Sleep eludes me as I lie under a mosquito net for the first time in my life in a lodge in Lilongwe, Malawi.
It is apparently 3AM, but my body has yet to sync with what my mind knows to be the time.
The occasional rooster goes off – I thought that they were only supposed to cock-a-doodle-do in the morning?
I feel mildly disoriented – the past 40 hours have been an absolute whirlwind.
I didn’t feel any excitement until I was on the plane from Addis Ababa to Lilongwe.
Sitting in the airport lounge, trying to stretch out my muscles after the 12 hour flight from Washington, I see Atuweni.
I met her in July in Armenia, before I had even applied for this volunteer posting.
She was a Malawian delegate to the meetings of the international organization that I was attending. She had told me about Malawi and chuckled as she said ‘Maybe one day you will come see our country’.
Well, that has apparently happened.
Funnily enough, she was on the same flight to Lilongwe from a few days of business is Addis. Her presence reminds me of the serendipitous nature of human connections is this big, beautiful world. She invites me to join her and her family for church one Sunday and also invites me to go with her and her husband to volleyball on Wednesday. I eagerly accept both offers.
On the airplane to Lilongwe, I heave my oversized carry-on into the overhead bin. My Canadian patch must have given me away, for as I collapse sweating into my seat, ready for the last lag of my journey, the gentleman beside me asks if I am a WUSC (World University Services Canada - link) Volunteer. Lucky is the Executive Director of a Youth NGO that trains Malawian youth on sexual and reproductive health. His organization has taken WUSC volunteers in the past and he hints that they need a new one. We talk and laugh throughout the flight and agree to be in touch in the near future.
As we land in Malawi, I already feel welcomed, connected and warmed by Atuweni and Lucky’s presence.
After elbowing my way to the small and crowded luggage belt to collect my 4 oversized suitcases, I heave them (along with my 2 giant carry ons and my overheated self) by the baggage inspection lady who looks at me suspiciously and asks if I am not bringing a lot for a year.
I feebly explain that I didn’t think my hair product is available in Malawi in attempt to mask the fact that two of the suitcases are full on donations of soap, toothbrushes, etc from my family and church.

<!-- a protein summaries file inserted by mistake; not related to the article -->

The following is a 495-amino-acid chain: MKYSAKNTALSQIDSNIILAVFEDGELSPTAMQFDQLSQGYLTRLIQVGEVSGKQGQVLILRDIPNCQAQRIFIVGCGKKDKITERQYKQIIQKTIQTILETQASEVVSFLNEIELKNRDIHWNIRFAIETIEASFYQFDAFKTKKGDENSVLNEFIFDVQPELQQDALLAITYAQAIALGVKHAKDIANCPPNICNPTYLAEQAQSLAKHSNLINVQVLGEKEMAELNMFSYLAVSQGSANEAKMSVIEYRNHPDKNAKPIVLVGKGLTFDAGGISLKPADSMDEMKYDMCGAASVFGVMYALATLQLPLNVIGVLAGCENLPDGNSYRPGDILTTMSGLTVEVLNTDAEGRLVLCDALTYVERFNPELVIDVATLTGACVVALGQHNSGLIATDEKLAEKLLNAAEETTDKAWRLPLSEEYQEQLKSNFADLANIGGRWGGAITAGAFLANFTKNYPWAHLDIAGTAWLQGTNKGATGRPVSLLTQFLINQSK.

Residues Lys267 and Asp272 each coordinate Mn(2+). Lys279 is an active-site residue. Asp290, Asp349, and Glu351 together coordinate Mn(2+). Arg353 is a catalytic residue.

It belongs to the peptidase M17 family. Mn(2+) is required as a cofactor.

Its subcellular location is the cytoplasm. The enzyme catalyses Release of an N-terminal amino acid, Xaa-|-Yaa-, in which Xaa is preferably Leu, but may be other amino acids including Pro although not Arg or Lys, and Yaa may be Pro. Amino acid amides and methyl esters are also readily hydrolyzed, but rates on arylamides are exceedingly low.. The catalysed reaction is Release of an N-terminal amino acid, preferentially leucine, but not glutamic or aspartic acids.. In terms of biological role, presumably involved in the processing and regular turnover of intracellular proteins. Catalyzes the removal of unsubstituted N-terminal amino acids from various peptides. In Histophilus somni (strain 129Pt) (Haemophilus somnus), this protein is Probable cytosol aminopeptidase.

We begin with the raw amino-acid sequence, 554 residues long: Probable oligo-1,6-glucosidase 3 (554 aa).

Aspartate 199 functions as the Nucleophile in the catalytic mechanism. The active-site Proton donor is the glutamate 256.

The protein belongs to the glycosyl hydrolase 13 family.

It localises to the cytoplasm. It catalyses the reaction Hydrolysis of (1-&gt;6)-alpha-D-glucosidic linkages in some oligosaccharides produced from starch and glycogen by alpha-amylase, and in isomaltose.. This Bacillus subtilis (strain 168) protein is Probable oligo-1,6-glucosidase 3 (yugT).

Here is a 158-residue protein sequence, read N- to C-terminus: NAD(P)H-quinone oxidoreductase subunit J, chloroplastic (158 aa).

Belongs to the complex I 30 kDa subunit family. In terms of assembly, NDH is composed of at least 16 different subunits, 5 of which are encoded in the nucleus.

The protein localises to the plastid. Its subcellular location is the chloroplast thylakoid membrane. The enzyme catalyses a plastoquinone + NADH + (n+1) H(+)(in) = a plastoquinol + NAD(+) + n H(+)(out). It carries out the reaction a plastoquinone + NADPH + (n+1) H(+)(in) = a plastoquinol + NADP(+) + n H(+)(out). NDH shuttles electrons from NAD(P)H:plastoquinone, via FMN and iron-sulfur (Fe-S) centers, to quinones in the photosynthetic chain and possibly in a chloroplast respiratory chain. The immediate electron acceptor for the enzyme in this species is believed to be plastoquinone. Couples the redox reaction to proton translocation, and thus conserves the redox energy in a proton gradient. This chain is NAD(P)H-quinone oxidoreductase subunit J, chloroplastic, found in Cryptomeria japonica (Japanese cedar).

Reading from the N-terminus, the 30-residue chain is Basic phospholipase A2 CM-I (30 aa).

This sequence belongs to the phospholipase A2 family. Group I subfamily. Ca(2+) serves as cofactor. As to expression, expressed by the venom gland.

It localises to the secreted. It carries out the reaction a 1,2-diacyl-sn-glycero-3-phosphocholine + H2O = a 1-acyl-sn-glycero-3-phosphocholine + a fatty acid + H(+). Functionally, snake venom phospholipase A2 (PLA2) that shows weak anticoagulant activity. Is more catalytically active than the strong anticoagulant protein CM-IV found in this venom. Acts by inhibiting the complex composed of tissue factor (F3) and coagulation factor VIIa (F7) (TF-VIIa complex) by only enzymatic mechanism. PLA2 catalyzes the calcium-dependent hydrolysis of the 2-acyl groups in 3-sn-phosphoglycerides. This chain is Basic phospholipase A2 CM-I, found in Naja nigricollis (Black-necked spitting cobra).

Finally through, I am met by a WUSC Malawi coordinator and driver. We pile my things into a small-ish car with a cracked windshield and set off towards my new home.
The thing I notice first about the landscape are the trees – they are beautiful! Some have bright purple flowers and others are green and look like African savannah trees from national geographic. I suppose that is what they are!
We drive past people riding bicycles (often 2 per bike) and women carrying baskets on their heads with children in tow. The Zambian dance hall music beats from our car and out of my open window as we slow to pass jam-packed fuel stations. Steve, the WUSC Malawi officer explains that with the fuel shortage, people drive to the gas station in the morning and oftentimes wait all day for the fuel truck to arrive. Sometimes they don’t manage to fill up by the time the fuel is gone. There are so many cars jam-packed in and around the station that I can’t imagine there would be enough for each of them to drive their cars home at the end of the day.
I feel all-the-more grateful for the ride from the airport as the driver accelerates and we move beyond the visual manifestation of the fuel crises.
In the lodge I attempt to unpack but feel dizzy and fall asleep. When I wake up it is dark and I am a bit confused to be surrounded by the blue mosquito net. Growing up, friends who were into princesses had these hanging over their beds in Canada. Purely for show, the white nets elicited a feeling of a luxurious other-worldliness. As I lie hot in bed, the irony is not lost on me that these nets are a basic survival tool. I wonder if Disney will come up with Princess Please-God-I-Don’t-Want-to-Get-Malaria. She could come accessorized with Deet, Malarone and some Purrell for good measure.
Speaking of Purell… In Canada, I tend to avoid hand santizer unless I am camping or sneezing at work. The reason being I want to keep my immune system strong via exposure. As such, I only brought a few small bottles of Purrell to Malawi as they were a gift from my colleagues.
I owe my colleagues a thank-you note. I had my first Purrell moment when I turned on the tap and watched brownish water fall over my hands, doing the opposite of cleaning them. I chuckle at the irony of Purrelling ones hands to get clean from the water you used to wash them.
|Waking up under net |
first day in Malawi
I am alone.
I know that everyone is well-wishing from the other side of the world, but the reality is I am lying by myself far away under a mosquito net in Malawi. I allow the feelings to move through me and don’t hold onto them. I also feel free and excited. That’s all for now.
Xo Love Princess Purrell surrounded by a Mosquito net in Malawi.